A character increase the size of your weapon by one step while parrying so long as they don't attack that round.
Outmaneuver rolls are one step easier.

Can use the Kill Silently special effect.
When using a ranged weapon, the hit location of a successful attack may be shifted to an adjacent location.
Opponent's rolls to outmaneuver an attacker using a combat style with Stalker are one step harder.

Can use Grip as a defensive special effect
Opponent's rolls to evade, break free of, or resist immobilisation in a grapple are one step harder.
Unarmed blocks and parries count as "medium" sized.

Because the average character has only 1-2 combat styles, adding a couple of extra conditions or abilities onto each combat style trait doesn't increase the complexity very much for any given player. Monsters and most opponents don't even have combat style traits, so while the occasional custom-built major villain will have a touch more complexity due to this, most opponents won't be any harder to run for the referee.

You can make combat style traits that require 3 or more characters to get their full benefits available as cultural styles, so that most of the party will end up with them.

If you don't want to get rid of caps, then I would suggest at the very least combining a no-cap combat style trait with at least one other combat style trait that does something interesting.

I haven't play-tested these yet, but I'm hoping to later this year when I start up a Dawnlands campaign.


  1. Have you managed to playtest these traits?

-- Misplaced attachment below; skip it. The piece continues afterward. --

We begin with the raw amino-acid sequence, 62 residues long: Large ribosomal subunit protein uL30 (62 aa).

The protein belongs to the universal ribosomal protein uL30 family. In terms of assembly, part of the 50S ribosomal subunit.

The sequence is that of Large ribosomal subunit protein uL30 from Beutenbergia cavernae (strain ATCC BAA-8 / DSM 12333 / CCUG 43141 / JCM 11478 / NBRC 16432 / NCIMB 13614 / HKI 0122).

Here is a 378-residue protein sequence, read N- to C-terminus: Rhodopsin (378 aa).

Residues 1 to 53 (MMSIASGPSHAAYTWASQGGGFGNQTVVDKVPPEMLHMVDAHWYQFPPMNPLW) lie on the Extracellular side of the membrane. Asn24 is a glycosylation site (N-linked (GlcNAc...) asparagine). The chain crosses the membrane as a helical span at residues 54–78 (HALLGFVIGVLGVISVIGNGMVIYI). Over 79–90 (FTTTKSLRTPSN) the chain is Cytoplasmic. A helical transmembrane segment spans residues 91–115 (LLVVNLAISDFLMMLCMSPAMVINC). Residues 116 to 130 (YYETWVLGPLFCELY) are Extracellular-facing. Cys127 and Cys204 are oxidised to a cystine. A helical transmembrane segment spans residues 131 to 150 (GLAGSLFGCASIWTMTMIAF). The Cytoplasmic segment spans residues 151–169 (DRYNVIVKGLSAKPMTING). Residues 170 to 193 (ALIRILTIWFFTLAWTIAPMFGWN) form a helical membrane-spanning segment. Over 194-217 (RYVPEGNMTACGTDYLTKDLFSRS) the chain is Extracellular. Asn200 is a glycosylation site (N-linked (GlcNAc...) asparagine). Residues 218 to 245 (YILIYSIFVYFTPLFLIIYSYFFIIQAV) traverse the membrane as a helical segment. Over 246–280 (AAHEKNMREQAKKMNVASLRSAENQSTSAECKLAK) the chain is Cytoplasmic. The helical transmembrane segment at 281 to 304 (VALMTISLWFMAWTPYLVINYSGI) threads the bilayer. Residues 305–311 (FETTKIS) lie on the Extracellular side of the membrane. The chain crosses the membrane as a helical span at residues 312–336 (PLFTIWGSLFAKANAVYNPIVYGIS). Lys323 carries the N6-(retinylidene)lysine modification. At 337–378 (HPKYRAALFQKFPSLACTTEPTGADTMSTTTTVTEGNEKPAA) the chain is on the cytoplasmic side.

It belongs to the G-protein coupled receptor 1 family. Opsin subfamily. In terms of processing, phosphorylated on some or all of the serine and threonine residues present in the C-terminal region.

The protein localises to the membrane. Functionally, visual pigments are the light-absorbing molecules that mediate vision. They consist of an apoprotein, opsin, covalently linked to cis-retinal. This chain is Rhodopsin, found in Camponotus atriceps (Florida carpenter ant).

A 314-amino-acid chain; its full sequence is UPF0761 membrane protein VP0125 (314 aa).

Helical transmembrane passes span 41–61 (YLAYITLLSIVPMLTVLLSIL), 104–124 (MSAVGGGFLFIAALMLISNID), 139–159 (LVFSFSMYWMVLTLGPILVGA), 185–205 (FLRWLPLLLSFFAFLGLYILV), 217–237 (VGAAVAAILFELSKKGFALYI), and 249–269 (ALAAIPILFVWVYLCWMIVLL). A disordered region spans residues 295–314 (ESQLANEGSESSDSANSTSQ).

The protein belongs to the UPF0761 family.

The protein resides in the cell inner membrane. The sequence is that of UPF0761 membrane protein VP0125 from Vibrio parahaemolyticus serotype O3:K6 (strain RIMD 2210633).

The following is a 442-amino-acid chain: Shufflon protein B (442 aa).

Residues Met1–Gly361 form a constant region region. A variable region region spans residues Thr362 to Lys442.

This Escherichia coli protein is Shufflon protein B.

1. Unfortunately not yet. I had a Mythras campaign set in the Dawnlands planned to start this summer, but scheduling conflicts killed it before it could get off the ground. The players in that campaign were also new to the system, so I was planning to use the variant where you can buy new traits for old styles, rather than bundling the traits together right from the get-go.

  2. Oh, that's too bad.

    Still, I really like the concept, so if I do end up running Mythras in the near future and use these options, I'll make sure to drop a line.

  3. Combat Style traits are pretty limited, but I think that comes right out of the nature of the system (HEMA-nerd fantasy gaming). IRL much of 'combat skill' is more about timing, depth perception, coordination and practice than some fancy 'technique' or 'style'. Good karate and good longsword fighting have a lot in common, and people who don't practice them "for real" or have the physical background are usually going to do poorly in real fights. Mike Tyson with a knife is a very deadly person, even though he's not a 'knife fighter' by any training or practice, because there's not as much difference between (real) fighting styles as people wish there was. Some suck, but in majority hard practice and experience they all deliver is more important than any 'traits'.

    The 'super-fighting-style' stuff of Asian films or schlocky 'specialist' films are better attributed to magic, cult gifts, etc. than to anything you'd actually learn in boxing or fencing class.